I think the next to last one is the only one you'd typically get a genuine answer on. Most companies are going to show you the great people you'll get to work with, make it sound good, show you the shiny version of work you'll like. I don't depend too much on them for info. I just ask the manager/supervisor-to-be questions that look good or show interest. When I go in for an interview and want info, I like to ask regular workers (people who will be my peers) questions like: How long have you been here? Have a lot of people left since you got here? Does the boss do things that tick you off a lot, or is he/she pretty cool? Are they picky about a lot of stuff? Do they make you and the others feel at-home or like part of the team? I like to tend to ask the "layperson" who'll be my peer for the real dirt on what the work environment is like. An interviewer/manager level person will generally give you the "company line". After all, its their responsibility to recruit people to staff positions. I interviewed with Wal-Mart HQ once, and one of the programmers I got to interface with was very forward and direct in answering my questions. And, it was refreshing to actually get the honest answers. I also interviewed with one of their VPs, and I was actually impressed with him being technically knowledgable and honest about the work environment and not trying to make it sound like Utopia. I only try to make a good impression with a interviewing manager though. Spit out a few things I read about the company, compliment them on their organization, show my knowledge, etc. I have quit depending on them for an honest view of what it will be like to work there. After my current job, I'll never trust another supervisor/manager/executive to be honest and keep their word.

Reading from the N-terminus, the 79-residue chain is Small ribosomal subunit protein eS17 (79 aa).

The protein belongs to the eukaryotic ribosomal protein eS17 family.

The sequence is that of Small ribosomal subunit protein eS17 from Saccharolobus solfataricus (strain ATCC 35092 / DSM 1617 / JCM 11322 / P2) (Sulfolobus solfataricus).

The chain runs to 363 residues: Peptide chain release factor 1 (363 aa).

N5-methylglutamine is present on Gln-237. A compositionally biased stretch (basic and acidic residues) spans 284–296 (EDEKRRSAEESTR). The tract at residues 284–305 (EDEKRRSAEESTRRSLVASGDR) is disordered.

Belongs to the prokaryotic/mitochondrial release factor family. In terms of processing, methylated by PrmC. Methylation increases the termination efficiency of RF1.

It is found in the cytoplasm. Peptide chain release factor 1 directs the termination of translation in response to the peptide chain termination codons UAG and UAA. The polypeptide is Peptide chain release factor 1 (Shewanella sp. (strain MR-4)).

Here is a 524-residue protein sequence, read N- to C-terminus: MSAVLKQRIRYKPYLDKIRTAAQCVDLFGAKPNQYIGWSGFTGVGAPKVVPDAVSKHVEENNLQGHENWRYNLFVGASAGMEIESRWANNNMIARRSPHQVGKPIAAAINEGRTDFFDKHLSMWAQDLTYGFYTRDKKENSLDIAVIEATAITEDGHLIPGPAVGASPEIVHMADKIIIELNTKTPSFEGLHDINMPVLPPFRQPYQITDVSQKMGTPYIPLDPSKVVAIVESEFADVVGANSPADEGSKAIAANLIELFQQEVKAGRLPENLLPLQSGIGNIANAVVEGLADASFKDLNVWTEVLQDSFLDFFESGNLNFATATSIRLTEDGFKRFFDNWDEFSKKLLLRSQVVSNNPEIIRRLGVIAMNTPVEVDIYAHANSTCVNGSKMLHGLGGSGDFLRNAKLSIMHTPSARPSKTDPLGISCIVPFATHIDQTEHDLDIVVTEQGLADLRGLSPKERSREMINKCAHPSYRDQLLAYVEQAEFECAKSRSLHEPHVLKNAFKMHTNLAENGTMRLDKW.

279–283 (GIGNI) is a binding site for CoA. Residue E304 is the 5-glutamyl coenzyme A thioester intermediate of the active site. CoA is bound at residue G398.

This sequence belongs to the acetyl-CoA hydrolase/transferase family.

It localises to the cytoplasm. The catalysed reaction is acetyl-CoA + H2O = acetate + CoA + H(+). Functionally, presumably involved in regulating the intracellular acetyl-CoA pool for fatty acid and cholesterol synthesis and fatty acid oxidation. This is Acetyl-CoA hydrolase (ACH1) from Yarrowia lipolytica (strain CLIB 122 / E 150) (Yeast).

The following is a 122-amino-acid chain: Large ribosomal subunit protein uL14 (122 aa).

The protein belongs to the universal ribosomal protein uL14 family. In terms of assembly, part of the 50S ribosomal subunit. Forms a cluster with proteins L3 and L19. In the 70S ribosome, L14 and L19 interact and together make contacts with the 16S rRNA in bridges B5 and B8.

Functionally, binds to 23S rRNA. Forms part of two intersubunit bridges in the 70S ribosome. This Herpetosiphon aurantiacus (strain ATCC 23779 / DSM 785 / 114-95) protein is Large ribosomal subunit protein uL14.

Chaz Chance#
Chaz Chance#

Down sizing means that I am going back to that side of the desk. I am really confident at interviews, right up until that one dreaded question. Now, finally, I am prepared. Thank you, and all those who have added other constructive suggestions in their comments.

JonGauntt
JonGauntt

In my typical asking questions back, I asked about the backup solution at one job. Most of the intervieweres were not technical, but the lead tech from their internal tech shop just started laughing. It wasn't the most brilliant answer, but it was probably the best answer I have gotten at an interview.

TBone2k